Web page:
Local food systems plans tackle issues such as: engaging health care systems to advocate for and provide healthier institutional food; starting new farmers markets and urban farms; changing zoning to allow the establishment of new supermarkets and other food access points; strengthening farm-to-school programs; expanding nutrition assistance programs; establishing or scaling local food hubs; and educating government officials and community members about what the food system is and why it is important. Most local planning groups are run by volunteers and are loosely organized. Full-time dedicated staff and organizational structure are needed to accelerate and improve the development of local food systems plans. In 2021, NYHealth awarded Catholic Charities of the Diocese of Rochester, dba Food Bank of the Southern Tier, a grant to develop a formal local healthy food plan tailored to the Southern Tier and advocate for policy changes to make healthy, local, and affordable food more available to New Yorkers.

Under this grant, the Food Bank of the Southern Tier worked with partner agencies and residents most affected by food insecurity to increase community engagement and ownership. It established a working structure for the Broome County Food Council, which had been newly formed to address critical food access issues for residents. Food Bank of the Southern Tier also worked to expand resident participation in federal nutrition programs, such as SNAP and WIC, and child nutrition programs. Finally, relationships were established with local elected officials to educate and engage them on local food planning issues and opportunities to increase food security in the region.

NYHealth also supported complementary food planning initiatives with Adirondack Health Institute, Bedford Stuyvesant Restoration Corporation, Equity Advocates, Good Food Buffalo Coalition, Common Ground Health, and Newburgh Urban Farm and Food Initiative.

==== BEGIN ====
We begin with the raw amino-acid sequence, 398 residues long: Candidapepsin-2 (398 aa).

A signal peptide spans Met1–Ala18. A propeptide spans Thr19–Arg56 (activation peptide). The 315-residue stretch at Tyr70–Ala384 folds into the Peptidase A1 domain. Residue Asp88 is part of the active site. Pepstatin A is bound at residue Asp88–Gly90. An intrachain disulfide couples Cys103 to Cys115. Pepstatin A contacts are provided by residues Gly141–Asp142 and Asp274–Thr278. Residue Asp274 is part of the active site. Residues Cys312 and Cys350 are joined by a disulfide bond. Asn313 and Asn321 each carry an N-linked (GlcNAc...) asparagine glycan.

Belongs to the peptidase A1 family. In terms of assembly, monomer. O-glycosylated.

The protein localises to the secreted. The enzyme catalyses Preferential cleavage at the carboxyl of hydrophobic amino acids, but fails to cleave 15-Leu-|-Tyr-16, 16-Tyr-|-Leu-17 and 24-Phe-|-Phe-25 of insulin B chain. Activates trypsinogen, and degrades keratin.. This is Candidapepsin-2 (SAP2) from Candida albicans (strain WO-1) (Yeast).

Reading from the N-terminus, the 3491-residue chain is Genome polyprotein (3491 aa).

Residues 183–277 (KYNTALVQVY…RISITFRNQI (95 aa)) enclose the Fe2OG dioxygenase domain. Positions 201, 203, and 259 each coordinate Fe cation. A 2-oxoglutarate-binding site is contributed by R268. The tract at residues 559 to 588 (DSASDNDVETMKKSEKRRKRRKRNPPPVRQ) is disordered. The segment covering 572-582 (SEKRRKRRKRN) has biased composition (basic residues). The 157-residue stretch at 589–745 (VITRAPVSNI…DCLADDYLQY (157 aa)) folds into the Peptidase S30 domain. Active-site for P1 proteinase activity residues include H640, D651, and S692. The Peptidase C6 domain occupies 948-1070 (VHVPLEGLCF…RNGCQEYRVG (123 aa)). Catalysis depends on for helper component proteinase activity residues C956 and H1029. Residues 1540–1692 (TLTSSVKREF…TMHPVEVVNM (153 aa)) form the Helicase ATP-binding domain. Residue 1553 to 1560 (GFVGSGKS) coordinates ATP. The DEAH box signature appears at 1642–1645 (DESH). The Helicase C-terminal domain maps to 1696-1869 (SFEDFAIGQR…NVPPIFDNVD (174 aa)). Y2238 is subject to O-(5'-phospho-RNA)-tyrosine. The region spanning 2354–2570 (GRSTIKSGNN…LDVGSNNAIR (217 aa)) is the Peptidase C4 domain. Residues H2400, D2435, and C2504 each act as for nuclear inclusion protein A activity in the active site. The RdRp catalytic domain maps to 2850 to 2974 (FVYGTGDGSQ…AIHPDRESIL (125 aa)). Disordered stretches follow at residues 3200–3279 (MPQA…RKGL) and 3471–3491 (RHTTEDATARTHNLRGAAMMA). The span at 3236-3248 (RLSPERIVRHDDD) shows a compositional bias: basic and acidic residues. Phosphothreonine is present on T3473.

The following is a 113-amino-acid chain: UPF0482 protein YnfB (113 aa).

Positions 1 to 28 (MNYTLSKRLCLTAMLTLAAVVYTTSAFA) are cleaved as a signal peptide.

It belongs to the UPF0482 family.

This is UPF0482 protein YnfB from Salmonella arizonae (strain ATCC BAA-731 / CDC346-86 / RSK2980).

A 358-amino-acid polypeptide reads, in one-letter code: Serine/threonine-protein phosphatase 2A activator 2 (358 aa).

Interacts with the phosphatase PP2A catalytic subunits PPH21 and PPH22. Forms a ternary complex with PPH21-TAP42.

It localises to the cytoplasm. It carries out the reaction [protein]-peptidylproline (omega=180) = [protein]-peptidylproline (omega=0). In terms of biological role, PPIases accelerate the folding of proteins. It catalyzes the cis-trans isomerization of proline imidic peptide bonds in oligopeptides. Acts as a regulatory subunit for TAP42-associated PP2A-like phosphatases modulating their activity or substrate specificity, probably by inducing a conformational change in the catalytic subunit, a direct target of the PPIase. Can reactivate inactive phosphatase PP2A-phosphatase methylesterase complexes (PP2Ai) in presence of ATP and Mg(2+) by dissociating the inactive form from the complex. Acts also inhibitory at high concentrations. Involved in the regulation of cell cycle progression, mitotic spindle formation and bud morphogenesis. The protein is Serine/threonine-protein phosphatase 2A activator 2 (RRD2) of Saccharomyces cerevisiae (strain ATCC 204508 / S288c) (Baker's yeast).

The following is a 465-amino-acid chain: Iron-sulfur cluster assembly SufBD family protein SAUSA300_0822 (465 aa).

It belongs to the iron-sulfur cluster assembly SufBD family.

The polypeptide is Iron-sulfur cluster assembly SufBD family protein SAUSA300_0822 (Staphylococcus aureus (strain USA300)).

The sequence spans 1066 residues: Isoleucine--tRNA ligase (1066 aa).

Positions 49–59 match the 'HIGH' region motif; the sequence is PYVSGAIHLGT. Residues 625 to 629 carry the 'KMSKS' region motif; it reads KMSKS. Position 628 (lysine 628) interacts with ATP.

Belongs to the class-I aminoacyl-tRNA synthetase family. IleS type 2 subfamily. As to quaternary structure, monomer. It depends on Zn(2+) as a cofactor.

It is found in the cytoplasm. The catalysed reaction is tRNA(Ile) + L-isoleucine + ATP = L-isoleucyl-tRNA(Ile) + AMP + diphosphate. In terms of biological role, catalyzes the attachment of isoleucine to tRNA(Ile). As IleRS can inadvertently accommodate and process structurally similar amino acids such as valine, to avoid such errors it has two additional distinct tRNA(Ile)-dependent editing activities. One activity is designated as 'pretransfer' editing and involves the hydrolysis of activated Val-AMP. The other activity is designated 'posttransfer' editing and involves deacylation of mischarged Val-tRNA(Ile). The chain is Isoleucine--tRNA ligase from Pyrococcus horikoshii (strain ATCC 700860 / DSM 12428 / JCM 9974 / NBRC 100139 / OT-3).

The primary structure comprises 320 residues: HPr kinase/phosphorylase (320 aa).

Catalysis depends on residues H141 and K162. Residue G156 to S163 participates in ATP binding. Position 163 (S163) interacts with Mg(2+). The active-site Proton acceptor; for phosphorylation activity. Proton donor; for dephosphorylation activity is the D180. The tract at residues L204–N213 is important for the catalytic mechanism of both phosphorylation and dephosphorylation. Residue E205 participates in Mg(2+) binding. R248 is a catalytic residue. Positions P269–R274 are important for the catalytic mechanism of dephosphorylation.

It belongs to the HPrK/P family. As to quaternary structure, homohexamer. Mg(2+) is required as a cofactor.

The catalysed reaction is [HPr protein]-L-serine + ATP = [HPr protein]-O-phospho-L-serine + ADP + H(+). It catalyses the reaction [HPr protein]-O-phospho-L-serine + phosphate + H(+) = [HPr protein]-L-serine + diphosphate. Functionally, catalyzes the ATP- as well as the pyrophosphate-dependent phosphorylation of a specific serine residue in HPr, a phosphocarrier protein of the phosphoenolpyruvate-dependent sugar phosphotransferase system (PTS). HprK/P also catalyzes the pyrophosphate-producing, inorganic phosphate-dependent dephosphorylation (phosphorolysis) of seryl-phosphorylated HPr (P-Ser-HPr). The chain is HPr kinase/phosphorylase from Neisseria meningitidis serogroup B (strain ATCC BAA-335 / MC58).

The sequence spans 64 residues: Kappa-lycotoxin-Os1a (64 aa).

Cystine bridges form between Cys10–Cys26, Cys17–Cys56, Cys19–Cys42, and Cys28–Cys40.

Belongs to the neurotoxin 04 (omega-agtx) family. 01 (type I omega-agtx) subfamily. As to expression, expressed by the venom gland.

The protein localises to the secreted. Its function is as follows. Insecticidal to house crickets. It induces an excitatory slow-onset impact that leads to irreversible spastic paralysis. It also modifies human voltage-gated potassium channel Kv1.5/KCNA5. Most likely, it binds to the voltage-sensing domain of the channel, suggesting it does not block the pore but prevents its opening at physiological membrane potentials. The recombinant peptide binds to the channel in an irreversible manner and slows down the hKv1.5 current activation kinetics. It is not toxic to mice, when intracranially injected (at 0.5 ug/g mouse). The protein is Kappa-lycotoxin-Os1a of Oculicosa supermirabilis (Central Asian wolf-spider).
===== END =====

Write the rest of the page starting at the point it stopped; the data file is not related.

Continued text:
Food Bank of the Southern Tier

In a state as large as New York, a steady stream of smart, innovative work is coming from NYHealth grantees and non-grantees alike that is relevant to NYHealth’s priority areas of Building Healthy Communities and Empowering Health Care Consumers and its focus area on Veterans’ Health. These organizations should be elevating their work and informing key stakeholders at regional, statewide, and national conferences, meetings, and other convenings. Yet, because of a lack of resources, they are often unable to do so. To address this issue, NYHealth is awarding grants through its Sponsoring Conference Participation in Support of Healthy Communities, Consumer Empowerment, and Veterans’ Health Request for Proposals (RFP). Through this RFP, NYHealth is sponsoring low-resource organizations to attend and present at local, State, and national conferences related to these areas. In 2019, NYHealth awarded the Food Bank of the Southern Tier a grant to participate in this initiative as part of its efforts to build healthy communities.

Under this grant, the Food Bank of the Southern Tier sent two staff members to attend the Closing the Hunger Gap conference. This conference addressed how systematic inequities, such as health disparities and food scarcity, are directly related to the health of communities. The conference specifically examined the impact of race and racism and how they can be understood as a social determinant of health. Conference participants attended multiple field trips to learn about innovative programs and locations such as urban farms, Soul City (a city built for and steered by African Americans), and Native American farms. Attending the conference helped the Food Bank of the Southern Tier understand health disparities and become better equipped to build sustainable communities with open access to nutritious foods.

View a complete list of conference participation grantees.